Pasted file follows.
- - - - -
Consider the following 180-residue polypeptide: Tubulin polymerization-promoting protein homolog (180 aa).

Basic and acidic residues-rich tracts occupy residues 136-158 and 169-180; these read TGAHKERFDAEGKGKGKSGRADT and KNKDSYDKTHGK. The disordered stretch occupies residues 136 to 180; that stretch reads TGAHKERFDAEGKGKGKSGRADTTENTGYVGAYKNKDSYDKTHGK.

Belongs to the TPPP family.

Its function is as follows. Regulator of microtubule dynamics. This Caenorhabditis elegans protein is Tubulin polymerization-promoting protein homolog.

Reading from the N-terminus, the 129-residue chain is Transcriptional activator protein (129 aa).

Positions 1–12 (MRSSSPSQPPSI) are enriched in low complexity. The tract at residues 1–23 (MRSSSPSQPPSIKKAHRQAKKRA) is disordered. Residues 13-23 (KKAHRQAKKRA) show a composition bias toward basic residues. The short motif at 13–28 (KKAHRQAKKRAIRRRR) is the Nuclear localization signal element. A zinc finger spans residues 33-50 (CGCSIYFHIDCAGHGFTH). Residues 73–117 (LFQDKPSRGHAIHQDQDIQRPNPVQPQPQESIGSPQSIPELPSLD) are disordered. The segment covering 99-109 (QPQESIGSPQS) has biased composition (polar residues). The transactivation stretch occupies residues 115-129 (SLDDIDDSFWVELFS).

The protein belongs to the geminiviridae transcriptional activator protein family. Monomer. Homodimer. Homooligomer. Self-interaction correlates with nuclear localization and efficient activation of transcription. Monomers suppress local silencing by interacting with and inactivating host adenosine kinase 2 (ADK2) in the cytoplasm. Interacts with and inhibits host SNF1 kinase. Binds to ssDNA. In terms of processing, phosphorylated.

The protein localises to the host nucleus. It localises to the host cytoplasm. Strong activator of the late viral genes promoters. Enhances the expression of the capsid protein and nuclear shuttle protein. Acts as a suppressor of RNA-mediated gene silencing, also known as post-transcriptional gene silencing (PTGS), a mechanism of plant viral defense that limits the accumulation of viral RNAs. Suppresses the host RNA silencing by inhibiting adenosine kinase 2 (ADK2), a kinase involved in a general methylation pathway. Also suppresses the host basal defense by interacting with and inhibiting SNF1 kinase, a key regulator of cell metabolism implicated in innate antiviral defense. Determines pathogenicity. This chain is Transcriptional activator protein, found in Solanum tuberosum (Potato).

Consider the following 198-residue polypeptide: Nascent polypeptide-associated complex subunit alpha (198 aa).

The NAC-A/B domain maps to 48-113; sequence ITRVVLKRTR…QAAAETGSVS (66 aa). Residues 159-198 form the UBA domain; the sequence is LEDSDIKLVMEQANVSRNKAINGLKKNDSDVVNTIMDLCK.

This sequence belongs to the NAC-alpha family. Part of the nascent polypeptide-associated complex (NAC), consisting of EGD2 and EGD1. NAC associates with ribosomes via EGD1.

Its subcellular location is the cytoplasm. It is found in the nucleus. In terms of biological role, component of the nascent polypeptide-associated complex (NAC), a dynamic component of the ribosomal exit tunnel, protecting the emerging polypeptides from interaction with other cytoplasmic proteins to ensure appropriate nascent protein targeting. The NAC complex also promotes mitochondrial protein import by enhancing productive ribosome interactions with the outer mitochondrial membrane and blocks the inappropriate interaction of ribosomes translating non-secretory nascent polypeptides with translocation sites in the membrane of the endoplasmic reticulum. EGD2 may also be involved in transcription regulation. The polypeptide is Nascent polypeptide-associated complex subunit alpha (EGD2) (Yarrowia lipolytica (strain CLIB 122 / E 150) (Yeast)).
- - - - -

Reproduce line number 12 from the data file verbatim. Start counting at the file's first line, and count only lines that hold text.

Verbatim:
Its subcellular location is the cytoplasm. It is found in the nucleus. In terms of biological role, component of the nascent polypeptide-associated complex (NAC), a dynamic component of the ribosomal exit tunnel, protecting the emerging polypeptides from interaction with other cytoplasmic proteins to ensure appropriate nascent protein targeting. The NAC complex also promotes mitochondrial protein import by enhancing productive ribosome interactions with the outer mitochondrial membrane and blocks the inappropriate interaction of ribosomes translating non-secretory nascent polypeptides with translocation sites in the membrane of the endoplasmic reticulum. EGD2 may also be involved in transcription regulation. The polypeptide is Nascent polypeptide-associated complex subunit alpha (EGD2) (Yarrowia lipolytica (strain CLIB 122 / E 150) (Yeast)).